Creative online collaboration: A special challenge for co-creation
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The trend towards digitally facilitated collaboration is irreversible. Basic tasks comprise communication, sharing of documents and documentation of the working process. Technical solutions that enable collaborative work exist aplenty and are constantly evolving. However, the main challenges involved in digitally facilitated collaborative work that includes elements of creative co-creation—typically found in the area of higher education or professional settings that involve creative and design tasks—can be found in the facilitation of creative environments in “virtual space”. Online collaborative creative processes comprise all such activities which aim to solve in a group problem that do not have standard solutions, mediated through web-based tools. Typically, such problems require interdisciplinary, lateral thinking, social empathy and extensive ideation with the aim of mutual inspiration. The processes applied are often nonlinear and rely on multimodal means of synchronous and asynchronous communication, with a special focus on visual tools.
This special section explores the emerging socio-technological platforms for creative collaboration for both team-work in business settings as well as in educational environments. The first paper, “One for all and all for one - towards a framework for collaboration support systems” by Dominik Siemon, Felix Becker, Linda Eckardt and Susanne Robra-Bissantz develops a framework for Collaboration Support Systems with the goal of enhancing the performance output of these collaborative units. The focus here is on basic principles of collaboration in virtual, digital environments in order to identity the specific aspects that support system must provide in order for collaboration in such environments to be productive.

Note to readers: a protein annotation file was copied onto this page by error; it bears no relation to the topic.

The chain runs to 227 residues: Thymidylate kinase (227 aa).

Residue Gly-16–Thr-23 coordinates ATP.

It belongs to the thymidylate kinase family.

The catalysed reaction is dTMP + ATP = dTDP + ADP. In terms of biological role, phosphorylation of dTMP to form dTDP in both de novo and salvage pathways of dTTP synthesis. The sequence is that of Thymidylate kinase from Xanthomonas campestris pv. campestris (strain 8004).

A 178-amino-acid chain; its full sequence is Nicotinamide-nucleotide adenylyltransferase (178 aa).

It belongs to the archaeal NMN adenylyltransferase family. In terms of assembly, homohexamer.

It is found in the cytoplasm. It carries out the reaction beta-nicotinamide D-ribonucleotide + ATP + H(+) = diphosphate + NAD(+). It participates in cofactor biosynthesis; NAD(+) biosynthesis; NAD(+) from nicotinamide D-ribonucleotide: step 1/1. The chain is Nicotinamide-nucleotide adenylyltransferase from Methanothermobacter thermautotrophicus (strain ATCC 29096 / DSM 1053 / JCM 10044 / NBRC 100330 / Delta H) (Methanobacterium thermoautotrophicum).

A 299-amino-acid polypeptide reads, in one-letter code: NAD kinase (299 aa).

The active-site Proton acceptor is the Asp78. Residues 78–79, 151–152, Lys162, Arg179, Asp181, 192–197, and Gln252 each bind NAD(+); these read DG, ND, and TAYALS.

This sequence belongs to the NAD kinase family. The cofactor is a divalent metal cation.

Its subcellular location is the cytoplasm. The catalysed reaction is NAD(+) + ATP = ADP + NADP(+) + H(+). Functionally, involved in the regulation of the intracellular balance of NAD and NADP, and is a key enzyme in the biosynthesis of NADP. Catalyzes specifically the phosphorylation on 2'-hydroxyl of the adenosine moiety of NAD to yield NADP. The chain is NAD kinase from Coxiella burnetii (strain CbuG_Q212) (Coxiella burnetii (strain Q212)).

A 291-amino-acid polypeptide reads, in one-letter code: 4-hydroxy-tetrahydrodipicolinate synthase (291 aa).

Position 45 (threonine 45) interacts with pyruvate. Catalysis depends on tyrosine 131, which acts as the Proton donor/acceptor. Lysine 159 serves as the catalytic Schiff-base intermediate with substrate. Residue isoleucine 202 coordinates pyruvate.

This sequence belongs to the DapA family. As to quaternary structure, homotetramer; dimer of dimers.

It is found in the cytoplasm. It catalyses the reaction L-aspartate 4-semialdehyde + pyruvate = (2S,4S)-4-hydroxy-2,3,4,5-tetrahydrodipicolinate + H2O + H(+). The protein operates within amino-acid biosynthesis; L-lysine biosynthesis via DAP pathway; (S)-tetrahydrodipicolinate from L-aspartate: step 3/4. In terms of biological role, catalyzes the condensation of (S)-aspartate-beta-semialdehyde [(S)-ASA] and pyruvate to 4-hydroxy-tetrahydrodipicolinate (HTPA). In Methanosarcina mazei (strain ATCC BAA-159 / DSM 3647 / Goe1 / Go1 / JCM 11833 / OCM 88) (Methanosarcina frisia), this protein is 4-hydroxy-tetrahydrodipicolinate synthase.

The second paper, “Professional development learning environments (PDLEs) embedded in a collaborative online learning environment (COLE): Moving towards a new conception of online professional learning” by Roland vanOostveen, François Desjardins and Shawn Bullock, by contrast, focuses on teams as part of learning groups. The authors describe the development of Professional Development Learning Environments (PDLEs), that require the collaboration of users to solve in the digital realm problems as part of a problem-based learning approach. Their study shows evidence of some effect on beliefs about personal theories of learning, causing shifts from technical issues to those surrounding processes of learning but also cautions, that learners who are not used to the collaborative opportunities provided in such PDLEs will find it harder to facilitate those learning and collaboration tools, instead seeking out traditional forms of cooperation from non-digital and face-to-face environments as the main route to success as an alternative and superior method.
Joachim K. Rennstich
Special Section Editor